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Blood. 2011 Sep 8;118(10):2752-62. doi: 10.1182/blood-2011-02-334698. Epub 2011 Jul 25.

Innate signals overcome acquired TCR signaling pathway regulation and govern the fate of human CD161(hi) CD8α⁺ semi-invariant T cells.

Author information

1
Clinical Research Division, Fred Hutchinson Cancer Research Center, Seattle, WA 98109, USA. cturtle@fhcrc.org

Abstract

Type 17 programmed CD161(hi)CD8α(+) T cells contribute to mucosal immunity to bacteria and yeast. In early life, microbial colonization induces proliferation of CD161(hi) cells that is dependent on their expression of a semi-invariant Vα7.2(+) TCR. Although prevalent in adults, CD161(hi)CD8α(+) cells exhibit weak proliferative and cytokine responses to TCR ligation. The mechanisms responsible for the dichotomous response of neonatal and adult CD161(hi) cells, and the signals that enable their effector function, have not been established. We describe acquired regulation of TCR signaling in adult memory CD161(hi)CD8α(+) T cells that is absent in cord CD161(hi) cells and adult CD161(lo) cells. Regulated TCR signaling in CD161(hi) cells was due to profound alterations in TCR signaling pathway gene expression and could be overcome by costimulation through CD28 or innate cytokine receptors, which dictated the fate of their progeny. Costimulation with IL-1β during TCR ligation markedly increased proinflammatory IL-17 production, while IL-12-induced Tc1-like function and restored the response to TCR ligation without costimulation. CD161(hi) cells from umbilical cord blood and granulocyte colony stimulating factor-mobilized leukaphereses differed in frequency and function, suggesting future evaluation of the contribution of CD161(hi) cells in hematopoietic stem cell grafts to transplant outcomes is warranted.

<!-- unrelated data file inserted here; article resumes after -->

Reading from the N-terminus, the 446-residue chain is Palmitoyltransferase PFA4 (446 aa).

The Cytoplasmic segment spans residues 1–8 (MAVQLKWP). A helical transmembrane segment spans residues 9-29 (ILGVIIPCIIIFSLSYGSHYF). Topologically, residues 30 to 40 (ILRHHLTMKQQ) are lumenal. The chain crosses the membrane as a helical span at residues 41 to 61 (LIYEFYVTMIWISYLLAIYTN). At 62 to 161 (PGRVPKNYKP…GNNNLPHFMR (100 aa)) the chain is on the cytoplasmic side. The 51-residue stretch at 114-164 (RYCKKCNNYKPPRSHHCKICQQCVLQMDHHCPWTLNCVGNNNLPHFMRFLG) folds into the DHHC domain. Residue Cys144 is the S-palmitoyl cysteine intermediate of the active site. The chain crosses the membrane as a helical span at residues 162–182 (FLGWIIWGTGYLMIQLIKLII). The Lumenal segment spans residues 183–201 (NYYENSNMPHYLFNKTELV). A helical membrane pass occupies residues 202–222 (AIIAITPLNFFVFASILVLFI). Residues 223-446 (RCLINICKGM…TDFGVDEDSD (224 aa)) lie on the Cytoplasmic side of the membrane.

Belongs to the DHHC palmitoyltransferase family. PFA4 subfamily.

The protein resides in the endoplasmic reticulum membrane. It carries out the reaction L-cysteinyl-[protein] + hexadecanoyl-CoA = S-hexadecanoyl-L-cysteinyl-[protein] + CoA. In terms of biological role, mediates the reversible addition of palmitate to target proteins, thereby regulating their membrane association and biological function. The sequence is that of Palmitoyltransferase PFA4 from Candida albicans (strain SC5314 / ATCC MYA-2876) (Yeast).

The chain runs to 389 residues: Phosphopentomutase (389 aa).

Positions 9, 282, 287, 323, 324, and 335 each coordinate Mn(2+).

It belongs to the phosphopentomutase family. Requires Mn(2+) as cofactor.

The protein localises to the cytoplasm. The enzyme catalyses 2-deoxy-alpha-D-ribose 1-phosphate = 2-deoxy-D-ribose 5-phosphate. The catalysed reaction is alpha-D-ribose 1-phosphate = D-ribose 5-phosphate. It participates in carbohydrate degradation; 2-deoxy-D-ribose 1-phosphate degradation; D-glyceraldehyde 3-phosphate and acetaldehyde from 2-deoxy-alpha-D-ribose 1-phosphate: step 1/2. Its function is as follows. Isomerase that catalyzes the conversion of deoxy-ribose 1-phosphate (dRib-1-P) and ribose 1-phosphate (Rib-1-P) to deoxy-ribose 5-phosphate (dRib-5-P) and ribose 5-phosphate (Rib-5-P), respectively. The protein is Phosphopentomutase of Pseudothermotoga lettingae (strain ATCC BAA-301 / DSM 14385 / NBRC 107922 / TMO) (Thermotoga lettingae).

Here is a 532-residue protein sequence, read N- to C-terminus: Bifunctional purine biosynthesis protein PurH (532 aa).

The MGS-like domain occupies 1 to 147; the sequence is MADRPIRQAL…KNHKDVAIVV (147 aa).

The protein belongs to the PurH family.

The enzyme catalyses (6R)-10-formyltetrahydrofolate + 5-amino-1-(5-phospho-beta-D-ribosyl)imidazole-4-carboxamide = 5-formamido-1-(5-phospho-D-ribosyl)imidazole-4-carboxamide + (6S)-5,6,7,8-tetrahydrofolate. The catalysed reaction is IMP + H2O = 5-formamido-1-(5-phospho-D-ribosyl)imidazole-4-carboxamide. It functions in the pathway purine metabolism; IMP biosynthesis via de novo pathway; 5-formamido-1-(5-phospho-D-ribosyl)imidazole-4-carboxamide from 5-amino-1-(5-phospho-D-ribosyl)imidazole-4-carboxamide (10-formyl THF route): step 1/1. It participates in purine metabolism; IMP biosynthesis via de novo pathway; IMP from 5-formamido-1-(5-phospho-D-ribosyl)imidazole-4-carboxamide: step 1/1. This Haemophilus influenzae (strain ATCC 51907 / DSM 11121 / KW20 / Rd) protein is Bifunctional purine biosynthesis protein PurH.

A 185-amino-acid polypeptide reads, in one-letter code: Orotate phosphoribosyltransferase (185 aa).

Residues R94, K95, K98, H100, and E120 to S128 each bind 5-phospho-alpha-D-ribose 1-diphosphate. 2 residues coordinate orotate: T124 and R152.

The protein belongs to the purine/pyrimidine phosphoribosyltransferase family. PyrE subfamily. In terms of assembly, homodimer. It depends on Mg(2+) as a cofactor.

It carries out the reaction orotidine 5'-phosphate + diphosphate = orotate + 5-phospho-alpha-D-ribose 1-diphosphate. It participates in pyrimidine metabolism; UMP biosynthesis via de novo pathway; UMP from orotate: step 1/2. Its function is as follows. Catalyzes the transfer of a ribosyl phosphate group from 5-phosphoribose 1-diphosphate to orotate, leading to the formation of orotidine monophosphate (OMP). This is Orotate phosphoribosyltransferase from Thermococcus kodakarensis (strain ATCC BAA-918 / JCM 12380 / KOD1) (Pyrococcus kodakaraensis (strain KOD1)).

PMID:
21791427
PMCID:
PMC3172793
DOI:
10.1182/blood-2011-02-334698
[Indexed for MEDLINE]
Free PMC Article

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